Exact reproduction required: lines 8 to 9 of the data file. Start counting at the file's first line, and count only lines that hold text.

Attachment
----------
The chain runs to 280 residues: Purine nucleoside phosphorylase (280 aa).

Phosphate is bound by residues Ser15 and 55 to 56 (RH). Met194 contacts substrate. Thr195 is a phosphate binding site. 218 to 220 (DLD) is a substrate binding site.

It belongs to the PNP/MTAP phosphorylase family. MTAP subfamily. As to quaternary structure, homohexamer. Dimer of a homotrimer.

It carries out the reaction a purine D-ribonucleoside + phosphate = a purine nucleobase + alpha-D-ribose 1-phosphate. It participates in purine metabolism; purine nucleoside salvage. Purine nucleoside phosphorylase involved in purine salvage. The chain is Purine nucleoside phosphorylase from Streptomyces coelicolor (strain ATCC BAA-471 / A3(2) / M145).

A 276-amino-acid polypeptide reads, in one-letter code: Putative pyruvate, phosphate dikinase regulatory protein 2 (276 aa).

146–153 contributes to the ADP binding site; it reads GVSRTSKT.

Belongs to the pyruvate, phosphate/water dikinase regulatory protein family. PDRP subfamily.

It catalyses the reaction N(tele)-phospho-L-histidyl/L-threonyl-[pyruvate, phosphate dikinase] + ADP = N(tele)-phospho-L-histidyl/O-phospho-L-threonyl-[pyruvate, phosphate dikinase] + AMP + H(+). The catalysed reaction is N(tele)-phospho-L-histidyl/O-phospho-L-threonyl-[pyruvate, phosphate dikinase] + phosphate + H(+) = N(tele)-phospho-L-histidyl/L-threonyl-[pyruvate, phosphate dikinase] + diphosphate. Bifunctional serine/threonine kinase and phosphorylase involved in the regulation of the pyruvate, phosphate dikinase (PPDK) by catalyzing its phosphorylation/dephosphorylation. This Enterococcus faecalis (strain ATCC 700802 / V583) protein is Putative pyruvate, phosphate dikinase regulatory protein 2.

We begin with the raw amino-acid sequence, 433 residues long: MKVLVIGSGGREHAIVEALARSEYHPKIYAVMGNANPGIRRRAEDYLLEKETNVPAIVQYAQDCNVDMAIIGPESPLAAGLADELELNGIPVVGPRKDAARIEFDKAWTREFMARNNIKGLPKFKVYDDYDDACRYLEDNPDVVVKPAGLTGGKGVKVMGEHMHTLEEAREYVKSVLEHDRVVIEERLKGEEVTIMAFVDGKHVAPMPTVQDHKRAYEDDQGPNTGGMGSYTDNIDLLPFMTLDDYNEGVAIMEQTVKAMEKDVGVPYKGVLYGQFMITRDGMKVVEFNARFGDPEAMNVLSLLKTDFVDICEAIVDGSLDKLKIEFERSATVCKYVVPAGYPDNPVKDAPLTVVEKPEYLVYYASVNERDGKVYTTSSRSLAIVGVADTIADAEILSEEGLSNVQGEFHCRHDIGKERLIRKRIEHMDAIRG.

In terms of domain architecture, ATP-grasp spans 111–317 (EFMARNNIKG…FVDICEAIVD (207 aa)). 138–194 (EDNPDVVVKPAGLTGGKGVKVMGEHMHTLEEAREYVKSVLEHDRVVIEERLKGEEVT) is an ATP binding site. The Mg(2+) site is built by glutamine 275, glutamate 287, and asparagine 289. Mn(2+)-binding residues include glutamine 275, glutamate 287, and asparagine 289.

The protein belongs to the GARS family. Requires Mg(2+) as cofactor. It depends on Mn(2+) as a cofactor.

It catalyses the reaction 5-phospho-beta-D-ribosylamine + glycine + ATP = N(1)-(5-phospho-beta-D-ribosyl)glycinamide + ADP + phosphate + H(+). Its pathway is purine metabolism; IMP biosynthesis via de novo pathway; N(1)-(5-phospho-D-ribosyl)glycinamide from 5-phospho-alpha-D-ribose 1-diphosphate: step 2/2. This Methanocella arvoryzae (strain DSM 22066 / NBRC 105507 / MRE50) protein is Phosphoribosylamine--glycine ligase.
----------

It catalyses the reaction N(tele)-phospho-L-histidyl/L-threonyl-[pyruvate, phosphate dikinase] + ADP = N(tele)-phospho-L-histidyl/O-phospho-L-threonyl-[pyruvate, phosphate dikinase] + AMP + H(+). The catalysed reaction is N(tele)-phospho-L-histidyl/O-phospho-L-threonyl-[pyruvate, phosphate dikinase] + phosphate + H(+) = N(tele)-phospho-L-histidyl/L-threonyl-[pyruvate, phosphate dikinase] + diphosphate. Bifunctional serine/threonine kinase and phosphorylase involved in the regulation of the pyruvate, phosphate dikinase (PPDK) by catalyzing its phosphorylation/dephosphorylation. This Enterococcus faecalis (strain ATCC 700802 / V583) protein is Putative pyruvate, phosphate dikinase regulatory protein 2.

We begin with the raw amino-acid sequence, 433 residues long: MKVLVIGSGGREHAIVEALARSEYHPKIYAVMGNANPGIRRRAEDYLLEKETNVPAIVQYAQDCNVDMAIIGPESPLAAGLADELELNGIPVVGPRKDAARIEFDKAWTREFMARNNIKGLPKFKVYDDYDDACRYLEDNPDVVVKPAGLTGGKGVKVMGEHMHTLEEAREYVKSVLEHDRVVIEERLKGEEVTIMAFVDGKHVAPMPTVQDHKRAYEDDQGPNTGGMGSYTDNIDLLPFMTLDDYNEGVAIMEQTVKAMEKDVGVPYKGVLYGQFMITRDGMKVVEFNARFGDPEAMNVLSLLKTDFVDICEAIVDGSLDKLKIEFERSATVCKYVVPAGYPDNPVKDAPLTVVEKPEYLVYYASVNERDGKVYTTSSRSLAIVGVADTIADAEILSEEGLSNVQGEFHCRHDIGKERLIRKRIEHMDAIRG.